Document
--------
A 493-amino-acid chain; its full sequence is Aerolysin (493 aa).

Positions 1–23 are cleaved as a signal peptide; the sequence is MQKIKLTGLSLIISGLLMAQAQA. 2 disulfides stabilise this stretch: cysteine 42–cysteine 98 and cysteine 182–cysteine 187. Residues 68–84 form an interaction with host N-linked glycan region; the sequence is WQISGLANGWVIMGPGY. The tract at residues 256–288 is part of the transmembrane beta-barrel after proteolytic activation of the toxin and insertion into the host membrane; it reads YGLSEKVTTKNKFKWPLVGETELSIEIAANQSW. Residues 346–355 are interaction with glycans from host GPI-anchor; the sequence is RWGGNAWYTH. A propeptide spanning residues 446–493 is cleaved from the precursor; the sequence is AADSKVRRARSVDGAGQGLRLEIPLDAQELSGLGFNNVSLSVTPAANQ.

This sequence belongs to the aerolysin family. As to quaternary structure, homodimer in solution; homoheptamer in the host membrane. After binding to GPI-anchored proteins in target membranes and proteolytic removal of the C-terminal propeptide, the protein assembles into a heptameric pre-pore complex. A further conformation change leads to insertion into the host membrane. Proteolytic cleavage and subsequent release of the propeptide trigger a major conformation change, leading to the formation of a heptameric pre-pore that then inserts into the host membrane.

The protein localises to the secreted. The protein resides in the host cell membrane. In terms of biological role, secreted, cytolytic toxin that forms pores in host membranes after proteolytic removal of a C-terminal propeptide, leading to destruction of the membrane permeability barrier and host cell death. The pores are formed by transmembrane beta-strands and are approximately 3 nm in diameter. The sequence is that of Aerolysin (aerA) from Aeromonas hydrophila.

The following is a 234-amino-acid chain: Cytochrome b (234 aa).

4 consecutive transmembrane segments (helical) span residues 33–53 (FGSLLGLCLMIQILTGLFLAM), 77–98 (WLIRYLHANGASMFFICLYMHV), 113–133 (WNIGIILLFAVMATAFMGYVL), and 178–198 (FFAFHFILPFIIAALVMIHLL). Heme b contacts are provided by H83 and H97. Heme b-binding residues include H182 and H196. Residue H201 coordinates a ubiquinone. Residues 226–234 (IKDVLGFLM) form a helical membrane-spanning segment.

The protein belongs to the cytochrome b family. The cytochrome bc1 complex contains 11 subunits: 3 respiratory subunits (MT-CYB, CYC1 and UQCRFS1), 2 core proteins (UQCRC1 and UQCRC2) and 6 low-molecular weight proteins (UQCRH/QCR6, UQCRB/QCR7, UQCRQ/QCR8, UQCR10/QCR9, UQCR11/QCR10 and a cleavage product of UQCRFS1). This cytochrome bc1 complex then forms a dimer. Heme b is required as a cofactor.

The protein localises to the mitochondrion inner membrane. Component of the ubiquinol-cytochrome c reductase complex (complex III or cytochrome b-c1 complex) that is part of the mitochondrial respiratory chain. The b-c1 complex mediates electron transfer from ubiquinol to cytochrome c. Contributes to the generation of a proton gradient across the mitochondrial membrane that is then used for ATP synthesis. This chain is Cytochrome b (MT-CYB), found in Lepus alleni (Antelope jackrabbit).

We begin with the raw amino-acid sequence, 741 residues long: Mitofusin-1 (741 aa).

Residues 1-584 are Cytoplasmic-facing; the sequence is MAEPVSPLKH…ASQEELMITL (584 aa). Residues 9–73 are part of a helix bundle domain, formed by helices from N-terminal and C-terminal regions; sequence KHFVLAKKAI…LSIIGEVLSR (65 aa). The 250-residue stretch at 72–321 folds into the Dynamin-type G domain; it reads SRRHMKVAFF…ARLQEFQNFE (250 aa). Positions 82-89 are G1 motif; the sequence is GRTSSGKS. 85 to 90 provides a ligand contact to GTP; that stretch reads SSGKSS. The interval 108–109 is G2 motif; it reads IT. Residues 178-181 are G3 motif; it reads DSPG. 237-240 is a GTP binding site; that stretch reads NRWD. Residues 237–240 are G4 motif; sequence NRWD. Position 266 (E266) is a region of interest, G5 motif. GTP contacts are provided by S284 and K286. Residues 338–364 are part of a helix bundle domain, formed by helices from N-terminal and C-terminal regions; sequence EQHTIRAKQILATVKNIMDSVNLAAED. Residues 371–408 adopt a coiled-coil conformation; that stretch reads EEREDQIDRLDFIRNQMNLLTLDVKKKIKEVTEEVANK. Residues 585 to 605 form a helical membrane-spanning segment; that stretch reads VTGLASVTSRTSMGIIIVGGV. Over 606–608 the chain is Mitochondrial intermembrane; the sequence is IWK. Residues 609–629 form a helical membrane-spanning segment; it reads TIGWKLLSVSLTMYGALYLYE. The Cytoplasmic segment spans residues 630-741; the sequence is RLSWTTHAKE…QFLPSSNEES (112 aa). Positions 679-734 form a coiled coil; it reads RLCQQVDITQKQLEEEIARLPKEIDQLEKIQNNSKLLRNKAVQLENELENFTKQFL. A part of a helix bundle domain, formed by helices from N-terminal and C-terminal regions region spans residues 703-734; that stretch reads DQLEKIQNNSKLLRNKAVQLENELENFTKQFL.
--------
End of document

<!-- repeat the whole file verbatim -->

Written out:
A 493-amino-acid chain; its full sequence is Aerolysin (493 aa).

Positions 1–23 are cleaved as a signal peptide; the sequence is MQKIKLTGLSLIISGLLMAQAQA. 2 disulfides stabilise this stretch: cysteine 42–cysteine 98 and cysteine 182–cysteine 187. Residues 68–84 form an interaction with host N-linked glycan region; the sequence is WQISGLANGWVIMGPGY. The tract at residues 256–288 is part of the transmembrane beta-barrel after proteolytic activation of the toxin and insertion into the host membrane; it reads YGLSEKVTTKNKFKWPLVGETELSIEIAANQSW. Residues 346–355 are interaction with glycans from host GPI-anchor; the sequence is RWGGNAWYTH. A propeptide spanning residues 446–493 is cleaved from the precursor; the sequence is AADSKVRRARSVDGAGQGLRLEIPLDAQELSGLGFNNVSLSVTPAANQ.

This sequence belongs to the aerolysin family. As to quaternary structure, homodimer in solution; homoheptamer in the host membrane. After binding to GPI-anchored proteins in target membranes and proteolytic removal of the C-terminal propeptide, the protein assembles into a heptameric pre-pore complex. A further conformation change leads to insertion into the host membrane. Proteolytic cleavage and subsequent release of the propeptide trigger a major conformation change, leading to the formation of a heptameric pre-pore that then inserts into the host membrane.

The protein localises to the secreted. The protein resides in the host cell membrane. In terms of biological role, secreted, cytolytic toxin that forms pores in host membranes after proteolytic removal of a C-terminal propeptide, leading to destruction of the membrane permeability barrier and host cell death. The pores are formed by transmembrane beta-strands and are approximately 3 nm in diameter. The sequence is that of Aerolysin (aerA) from Aeromonas hydrophila.

The following is a 234-amino-acid chain: Cytochrome b (234 aa).

4 consecutive transmembrane segments (helical) span residues 33–53 (FGSLLGLCLMIQILTGLFLAM), 77–98 (WLIRYLHANGASMFFICLYMHV), 113–133 (WNIGIILLFAVMATAFMGYVL), and 178–198 (FFAFHFILPFIIAALVMIHLL). Heme b contacts are provided by H83 and H97. Heme b-binding residues include H182 and H196. Residue H201 coordinates a ubiquinone. Residues 226–234 (IKDVLGFLM) form a helical membrane-spanning segment.

The protein belongs to the cytochrome b family. The cytochrome bc1 complex contains 11 subunits: 3 respiratory subunits (MT-CYB, CYC1 and UQCRFS1), 2 core proteins (UQCRC1 and UQCRC2) and 6 low-molecular weight proteins (UQCRH/QCR6, UQCRB/QCR7, UQCRQ/QCR8, UQCR10/QCR9, UQCR11/QCR10 and a cleavage product of UQCRFS1). This cytochrome bc1 complex then forms a dimer. Heme b is required as a cofactor.

The protein localises to the mitochondrion inner membrane. Component of the ubiquinol-cytochrome c reductase complex (complex III or cytochrome b-c1 complex) that is part of the mitochondrial respiratory chain. The b-c1 complex mediates electron transfer from ubiquinol to cytochrome c. Contributes to the generation of a proton gradient across the mitochondrial membrane that is then used for ATP synthesis. This chain is Cytochrome b (MT-CYB), found in Lepus alleni (Antelope jackrabbit).

We begin with the raw amino-acid sequence, 741 residues long: Mitofusin-1 (741 aa).

Residues 1-584 are Cytoplasmic-facing; the sequence is MAEPVSPLKH…ASQEELMITL (584 aa). Residues 9–73 are part of a helix bundle domain, formed by helices from N-terminal and C-terminal regions; sequence KHFVLAKKAI…LSIIGEVLSR (65 aa). The 250-residue stretch at 72–321 folds into the Dynamin-type G domain; it reads SRRHMKVAFF…ARLQEFQNFE (250 aa). Positions 82-89 are G1 motif; the sequence is GRTSSGKS. 85 to 90 provides a ligand contact to GTP; that stretch reads SSGKSS. The interval 108–109 is G2 motif; it reads IT. Residues 178-181 are G3 motif; it reads DSPG. 237-240 is a GTP binding site; that stretch reads NRWD. Residues 237–240 are G4 motif; sequence NRWD. Position 266 (E266) is a region of interest, G5 motif. GTP contacts are provided by S284 and K286. Residues 338–364 are part of a helix bundle domain, formed by helices from N-terminal and C-terminal regions; sequence EQHTIRAKQILATVKNIMDSVNLAAED. Residues 371–408 adopt a coiled-coil conformation; that stretch reads EEREDQIDRLDFIRNQMNLLTLDVKKKIKEVTEEVANK. Residues 585 to 605 form a helical membrane-spanning segment; that stretch reads VTGLASVTSRTSMGIIIVGGV. Over 606–608 the chain is Mitochondrial intermembrane; the sequence is IWK. Residues 609–629 form a helical membrane-spanning segment; it reads TIGWKLLSVSLTMYGALYLYE. The Cytoplasmic segment spans residues 630-741; the sequence is RLSWTTHAKE…QFLPSSNEES (112 aa). Positions 679-734 form a coiled coil; it reads RLCQQVDITQKQLEEEIARLPKEIDQLEKIQNNSKLLRNKAVQLENELENFTKQFL. A part of a helix bundle domain, formed by helices from N-terminal and C-terminal regions region spans residues 703-734; that stretch reads DQLEKIQNNSKLLRNKAVQLENELENFTKQFL.